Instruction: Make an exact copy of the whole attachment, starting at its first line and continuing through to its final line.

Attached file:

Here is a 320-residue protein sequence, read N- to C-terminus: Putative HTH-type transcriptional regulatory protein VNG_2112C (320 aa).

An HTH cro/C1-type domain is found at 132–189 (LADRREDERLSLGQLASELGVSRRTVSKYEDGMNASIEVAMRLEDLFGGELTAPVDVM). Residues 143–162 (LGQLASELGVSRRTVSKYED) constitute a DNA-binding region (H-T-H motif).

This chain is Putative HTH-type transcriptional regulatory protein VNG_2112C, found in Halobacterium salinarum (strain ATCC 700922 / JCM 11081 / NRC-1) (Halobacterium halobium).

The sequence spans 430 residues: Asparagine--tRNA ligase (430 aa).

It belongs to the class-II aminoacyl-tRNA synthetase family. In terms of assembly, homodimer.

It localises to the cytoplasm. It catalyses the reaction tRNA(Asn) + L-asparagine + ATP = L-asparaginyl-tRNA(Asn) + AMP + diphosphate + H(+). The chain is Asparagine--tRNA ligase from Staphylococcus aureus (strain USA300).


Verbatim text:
Here is a 320-residue protein sequence, read N- to C-terminus: Putative HTH-type transcriptional regulatory protein VNG_2112C (320 aa).

An HTH cro/C1-type domain is found at 132–189 (LADRREDERLSLGQLASELGVSRRTVSKYEDGMNASIEVAMRLEDLFGGELTAPVDVM). Residues 143–162 (LGQLASELGVSRRTVSKYED) constitute a DNA-binding region (H-T-H motif).

This chain is Putative HTH-type transcriptional regulatory protein VNG_2112C, found in Halobacterium salinarum (strain ATCC 700922 / JCM 11081 / NRC-1) (Halobacterium halobium).

The sequence spans 430 residues: Asparagine--tRNA ligase (430 aa).

It belongs to the class-II aminoacyl-tRNA synthetase family. In terms of assembly, homodimer.

It localises to the cytoplasm. It catalyses the reaction tRNA(Asn) + L-asparagine + ATP = L-asparaginyl-tRNA(Asn) + AMP + diphosphate + H(+). The chain is Asparagine--tRNA ligase from Staphylococcus aureus (strain USA300).